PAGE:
Oldest Pearl Harbor veteran dies at 106

As reported by The Conservative Brief on Nov. 24, 2018.

Ray Chavez at the White House.
Ray Chavez at the White House in May 2018

Ray Chavez, a man who was celebrated as the oldest living veteran of the Pearl Harbor attack, died Wednesday at the age of 106 in the San Diego suburb of Poway after a battle with pneumonia.

The mild-mannered Chavez became a national figure three years ago when he was recognized as the oldest survivor of the 1941 attack by other Pearl Harbor survivors, The San Diego Union-Tribune reports.

When praised for his service, his reaction was often to shrug, according to his daughter Kathleen Chavez. “I was just doing my job,” he would say.

His death was mourned in a tweet by the White House: “We are saddened to hear the oldest living Pearl Harbor veteran, Ray Chavez, has passed away at the age of 106. We were honored to host him at the White House earlier this year. Thank you for your service to our great Nation, Ray!

In May, President Donald Trump praised Chavez as he attended a Memorial Day service at Arlington National Cemetery.

Chavez “doesn’t look a day over 60,” Trump said. He called Chavez “truly an inspiration to all who are here today.”

Trump pledged, “We will never forget our heroes.”

Seventy-five years after the attack, Chavez said its memory still haunted him: “I still feel a loss … We were all together. We were friends and brothers. I feel close to all of them.”

Japan’s surprise attack crippled the U.S. Navy’s Pacific fleet and killed 2,335 U.S. military personnel and 68 civilians.

Chavez suffered from post-traumatic stress disorder following the attack. He returned to his hometown of San Diego, where working in nature helped him recover from his symptoms of anxiety and shaking.

Chavez was not wounded in the attack, but he witnessed the aftermath in around-the-clock shifts.

Before the attack, Chavez helped identify and sink a Japanese submarine. After working through the early morning, he returned home to sleep. That’s when the bombers arrived.

In 2016, he recalled his wife waking him as the attack raged: “The Japanese are here, and they’re attacking everything,” she told him.

The harbor was in flames when he arrived.

After sifting through destruction for days, he was later assigned to a transport ship to ferry troops, tanks and other equipment to war-torn islands across the Pacific.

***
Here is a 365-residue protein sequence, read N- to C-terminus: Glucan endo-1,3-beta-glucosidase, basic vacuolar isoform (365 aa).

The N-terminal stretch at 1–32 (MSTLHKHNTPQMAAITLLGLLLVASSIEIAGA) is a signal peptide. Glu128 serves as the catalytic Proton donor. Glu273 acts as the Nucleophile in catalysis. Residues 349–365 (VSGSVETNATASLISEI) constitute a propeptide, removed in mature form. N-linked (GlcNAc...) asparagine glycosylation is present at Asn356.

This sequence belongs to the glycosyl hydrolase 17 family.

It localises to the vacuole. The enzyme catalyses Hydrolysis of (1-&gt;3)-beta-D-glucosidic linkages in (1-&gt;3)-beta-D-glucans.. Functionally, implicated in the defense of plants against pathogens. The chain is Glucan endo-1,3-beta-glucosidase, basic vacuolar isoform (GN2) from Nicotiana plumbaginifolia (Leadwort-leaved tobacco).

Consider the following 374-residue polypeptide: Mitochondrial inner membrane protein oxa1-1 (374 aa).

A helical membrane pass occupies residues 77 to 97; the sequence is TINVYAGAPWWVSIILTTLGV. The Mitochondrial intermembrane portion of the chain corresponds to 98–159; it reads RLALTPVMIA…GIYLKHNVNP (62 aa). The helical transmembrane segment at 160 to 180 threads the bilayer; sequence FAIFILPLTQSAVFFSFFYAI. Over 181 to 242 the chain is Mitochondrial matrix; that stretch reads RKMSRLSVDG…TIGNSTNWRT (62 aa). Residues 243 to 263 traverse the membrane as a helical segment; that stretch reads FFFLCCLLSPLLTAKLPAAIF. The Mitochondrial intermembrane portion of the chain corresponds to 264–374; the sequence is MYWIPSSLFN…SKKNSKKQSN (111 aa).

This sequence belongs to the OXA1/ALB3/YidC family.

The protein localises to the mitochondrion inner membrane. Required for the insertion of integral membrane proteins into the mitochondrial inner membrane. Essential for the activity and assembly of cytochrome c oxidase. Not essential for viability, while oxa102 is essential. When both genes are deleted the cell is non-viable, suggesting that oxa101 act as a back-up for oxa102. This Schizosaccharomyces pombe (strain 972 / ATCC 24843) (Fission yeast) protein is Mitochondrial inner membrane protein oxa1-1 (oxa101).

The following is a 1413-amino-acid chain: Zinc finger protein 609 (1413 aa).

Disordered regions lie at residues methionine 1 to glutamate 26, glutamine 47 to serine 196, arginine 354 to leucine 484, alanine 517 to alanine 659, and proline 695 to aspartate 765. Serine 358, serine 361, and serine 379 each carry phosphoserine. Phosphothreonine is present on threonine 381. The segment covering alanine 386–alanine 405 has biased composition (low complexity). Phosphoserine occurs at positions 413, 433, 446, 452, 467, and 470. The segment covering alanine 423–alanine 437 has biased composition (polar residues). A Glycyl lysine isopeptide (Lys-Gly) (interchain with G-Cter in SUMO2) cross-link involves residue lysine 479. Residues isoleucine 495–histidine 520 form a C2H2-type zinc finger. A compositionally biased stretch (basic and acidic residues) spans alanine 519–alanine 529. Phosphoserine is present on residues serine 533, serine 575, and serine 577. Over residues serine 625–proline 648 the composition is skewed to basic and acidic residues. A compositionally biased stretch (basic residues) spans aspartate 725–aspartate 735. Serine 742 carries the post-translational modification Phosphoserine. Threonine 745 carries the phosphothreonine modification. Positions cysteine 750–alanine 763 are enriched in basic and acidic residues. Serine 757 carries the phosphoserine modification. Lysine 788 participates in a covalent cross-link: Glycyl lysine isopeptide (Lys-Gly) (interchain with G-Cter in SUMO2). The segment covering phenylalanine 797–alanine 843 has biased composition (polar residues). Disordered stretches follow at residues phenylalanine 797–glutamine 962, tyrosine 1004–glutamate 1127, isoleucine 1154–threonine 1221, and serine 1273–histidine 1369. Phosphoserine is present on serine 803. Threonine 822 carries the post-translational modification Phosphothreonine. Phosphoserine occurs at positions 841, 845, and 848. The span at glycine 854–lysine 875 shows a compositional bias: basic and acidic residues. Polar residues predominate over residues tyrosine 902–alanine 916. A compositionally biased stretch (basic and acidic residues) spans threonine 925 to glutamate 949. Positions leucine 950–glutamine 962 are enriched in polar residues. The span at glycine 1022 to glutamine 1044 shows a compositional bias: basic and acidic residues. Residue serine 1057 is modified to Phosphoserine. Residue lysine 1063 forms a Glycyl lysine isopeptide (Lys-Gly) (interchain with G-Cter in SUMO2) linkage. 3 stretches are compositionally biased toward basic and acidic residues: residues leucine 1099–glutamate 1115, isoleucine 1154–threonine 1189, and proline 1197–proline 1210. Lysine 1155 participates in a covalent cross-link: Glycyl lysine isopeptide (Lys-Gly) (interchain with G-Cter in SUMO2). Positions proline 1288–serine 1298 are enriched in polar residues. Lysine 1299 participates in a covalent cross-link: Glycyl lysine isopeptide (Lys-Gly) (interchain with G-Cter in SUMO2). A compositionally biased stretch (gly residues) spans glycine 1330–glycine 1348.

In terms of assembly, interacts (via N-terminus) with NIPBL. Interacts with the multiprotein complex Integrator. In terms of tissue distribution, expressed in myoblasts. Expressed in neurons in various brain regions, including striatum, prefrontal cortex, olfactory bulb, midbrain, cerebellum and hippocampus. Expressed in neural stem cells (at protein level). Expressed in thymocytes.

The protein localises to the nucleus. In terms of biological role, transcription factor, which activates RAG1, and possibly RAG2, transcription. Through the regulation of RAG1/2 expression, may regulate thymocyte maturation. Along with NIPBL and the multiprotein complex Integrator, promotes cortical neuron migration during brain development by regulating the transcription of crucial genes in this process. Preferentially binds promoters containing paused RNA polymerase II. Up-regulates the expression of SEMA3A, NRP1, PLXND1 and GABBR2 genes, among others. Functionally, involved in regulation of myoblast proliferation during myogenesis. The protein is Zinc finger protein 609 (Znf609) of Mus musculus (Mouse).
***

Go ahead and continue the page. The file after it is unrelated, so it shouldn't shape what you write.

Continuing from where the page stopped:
Chavez did not talk of the attack until its 50th anniversary. At that time, he began regularly attending anniversary events.

Chavez was preceded in death by his wife, Margaret. His daughter is his only survivor.

 

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SIGNIFICANT EVENTS ON JAN. 1 THROUGHOUT HISTORY

Throughout history, there are some significant events that happened on the first day of the year.  Here are few of them:

1622 – Papal Chancery adopts Jan. 1 as beginning of the year

1660 – 1st entry in Samuel Pepys’ diary

1673 – Regular mail delivery begins between New York and Boston

1772 – First traveller’s check issued (London)

1776 – General George Washington hoists the Continental Union Flag

1788 – Quakers in Pennsylvania emancipate their slaves

1797 – Albany replaces New York City as capital of NY

1808 – Congress prohibits importation of slaves

1818 – Official reopening of the White House

1847 – Michigan becomes the first state to abolish capital punishment

1852 – First U.S. public bath opens in New York City

1862 – First U.S. income tax goes into effect

1863 – Emancipation Proclamation ending slavery issued by President Lincoln

1880 – Building of Panama Canal begins

1892 – Ellis Island becomes reception center for new immigrants

1902 – 1st Rose Bowl game (Pasadena, California) (U of Mich-49, Sanford-0)

1907 – Theodore Roosevelt shakes a record 8513 hands in one day

1908 – First time ball signifying new year dropped at Times Square

1912 – Sun Yat-sen forms Chinese Republic

1913 – Post Office begins parcel post deliveries

1914 – First scheduled airline flight, from St. Petersburg to Tampa, Florida

1934 – Alcatraz officially becomes a federal prison

1935 – 1st Sugar Bowl & 1st Orange Bowl

1954 – Rose & Cotton Bowl are 1st sport colorcasts

1960 – Johnny Cash plays first of many free concerts from behind prison bars

1968 – Evil Knievel fails in his attempt to jump the Caesar’s Palace fountain

1971 – Cigarette advertising banned on radio and television

1975 – Haldeman, Ehrlichman, Mitchell, and Mardian convicted of Washington Watergate crimes

1977 – First woman (Jacqueline Means) is formally ordained as Episcopal priest

1978 – Pres. Ford signs 1st major revision of copyright law since 1909

1985 – U.S. first mandatory seat belt law goes into effect (New York)

1990 – David Dinkins is sworn in as the first black mayor of New York City

1993 – Cigarette advertisements are banned in NYC’s MTA

1994 – North American Free Trade Agreement (NAFTA) goes into effect

1995 – Last “Far Side” by cartoonist Gary Larson

1998 – All California bars, clubs & card rooms must be smoke-free

2000 – Gisbourne, New Zealand population 32,754 is first city in the world to welcome in the new millennium

2002 – The Euro becomes the official currency for most of Europe

2008 – A New Hampshire law legalizing civil unions for same-sex couples comes into effect.

HAPPY NEW YEAR EVERYONE!!!